The initial step in making the layer 10 is to mix the abrasive particulates with metal powder particles having the matrix composition, and with a volatilizable resin, and then to form the mixture into a sheet of transfer tape, or any other tape-like material. Techniques for making such materials are described in U.S. Pat. Nos. 4,596,746 and 4,563,329, both to Morishita et al, as well as in the aforementioned application to Schaefer et al; all are incorporated by reference. The abrasive particulates should be uniformly distributed throughout the powder metal matrix for optimum wear resistance, and should make up about 10-35 volume percent of the abrasive layer. One advantage of using a tape-like product is that it is easily cut into the size and shape which corresponds to the blade tip surface. The tape is then placed on the blade tip surface 12 and sintered to the surface 12 in a high temperature sintering process, which is described in more detail below. The sintering process must be closely controlled to obtain the necessary properties in the wear resistant layer 10, and to prevent degradation of the base metal blade properties. Of particular concern regarding base metal properties is that there be no recrystallization in the blade during sintering and that the amount of gamma prime phase growth in the blade must be minimized.
The most important properties which the sintered abrasive layer 10 must have, besides wear resistance, are creep strength and oxidation resistance. Both of these properties are significantly influenced by the composition and microstructure of the layer 10, the latter being particularly dependent upon the way in which the tape is sintered to the blade tip surface 12. Porosity should be minimized in the sintered layer 10, and the ceramic particulates 22 should be uniformly distributed throughout the thickness of the layer 10. Of course, the layer 10 must be securely bonded to the blade tip surface 12. For optimum creep strength, the matrix 24 must have a large grain size, meaning that the grains in the solidified matrix are larger than the size of the starting (unmelted) metal powder particles.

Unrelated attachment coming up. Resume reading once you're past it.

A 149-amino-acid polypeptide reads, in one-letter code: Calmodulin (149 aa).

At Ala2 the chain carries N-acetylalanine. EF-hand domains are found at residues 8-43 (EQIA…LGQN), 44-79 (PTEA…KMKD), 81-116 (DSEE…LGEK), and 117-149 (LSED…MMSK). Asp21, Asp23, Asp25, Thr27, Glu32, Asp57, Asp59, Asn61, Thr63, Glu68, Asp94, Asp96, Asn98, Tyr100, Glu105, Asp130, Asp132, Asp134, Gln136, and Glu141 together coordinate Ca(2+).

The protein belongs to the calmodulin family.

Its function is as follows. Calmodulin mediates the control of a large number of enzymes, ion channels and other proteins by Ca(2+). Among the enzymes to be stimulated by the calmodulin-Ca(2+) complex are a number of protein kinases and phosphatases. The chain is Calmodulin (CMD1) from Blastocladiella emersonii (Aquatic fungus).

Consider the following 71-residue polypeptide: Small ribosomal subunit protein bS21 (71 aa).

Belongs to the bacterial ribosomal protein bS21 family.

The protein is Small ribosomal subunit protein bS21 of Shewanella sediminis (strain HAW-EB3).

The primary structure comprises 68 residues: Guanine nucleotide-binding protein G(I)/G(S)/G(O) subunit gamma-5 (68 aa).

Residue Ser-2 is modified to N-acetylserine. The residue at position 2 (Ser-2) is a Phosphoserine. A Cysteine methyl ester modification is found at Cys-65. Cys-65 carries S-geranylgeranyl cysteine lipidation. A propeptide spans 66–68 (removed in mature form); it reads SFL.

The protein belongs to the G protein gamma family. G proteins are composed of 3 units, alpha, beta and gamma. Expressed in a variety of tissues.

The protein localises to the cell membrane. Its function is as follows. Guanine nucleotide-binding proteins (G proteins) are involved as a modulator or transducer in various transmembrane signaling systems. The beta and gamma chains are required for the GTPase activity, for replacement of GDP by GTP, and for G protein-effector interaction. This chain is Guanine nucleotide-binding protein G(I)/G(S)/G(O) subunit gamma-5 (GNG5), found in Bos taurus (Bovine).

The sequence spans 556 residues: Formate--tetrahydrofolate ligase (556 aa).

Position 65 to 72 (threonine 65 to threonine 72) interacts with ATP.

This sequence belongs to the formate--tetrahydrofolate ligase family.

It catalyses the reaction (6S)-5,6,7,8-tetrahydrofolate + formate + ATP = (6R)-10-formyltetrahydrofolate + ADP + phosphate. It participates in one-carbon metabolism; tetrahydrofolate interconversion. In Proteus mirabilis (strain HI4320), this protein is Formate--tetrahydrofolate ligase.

In order to achieve a dense matrix having a large grain size, some melting of the metal powder particles must take place during the sintering process. Thus, there must be liquid phase sintering, which must take place under closely controlled conditions. Tests have shown that if too little melting of the metal powder particles take place, the sintered metal matrix will contain some porosity, due to the inability of the melted metal to fill in the interstices between all of the unmelted powder particles. And if too much melting takes place, the ceramic particulates will have a tendency to float in the liquid, because the ceramic is less dense than the metal. If the particulates are able to float or otherwise move around to a considerable extent during the sintering operation, the desired uniform distribution of ceramic particulates within the sintered layer will not be achieved. Between about 50 and 90% of the powder particles should melt during the sintering process. Some melting of the powder particles is necessary as it results in interdiffusion between the particles and the blade tip surface, and produces a braze-type bond between the layer and blade tip on cooling.
The manner in which the temperature is raised during the sintering operation must be closely controlled for several reasons. First, the rate at which the temperature of the blade tip is raised must be controlled to control the rate at which the binder volatilizes from the tape. If the binder volatilizes too rapidly, as a result of too rapid a rate of temperature increase, the powder particles and abrasive particulates will be violently expelled from the tape, resulting in a non-useful layer. Secondly, the temperature must be uniform from the leading edge of the blade tip to the trailing edge, and there must be a sharp temperature gradient from the blade tip towards the blade root. Uniform temperatures (from the leading to trailing edge) are required to achieve equal amounts of powder particle melting, and homogeneous properties in the sintered tip. A sharp gradient is required to insure that only the tip portion of the blade is heated to the maximum sintering temperature, while the airfoil and root portions are maintained at relatively cooler temperatures. Temperature uniformity and the necessary gradients are achieved, in large part, by the use of induction heating apparatus and the refractory metal heat shield, both discussed in more detail below.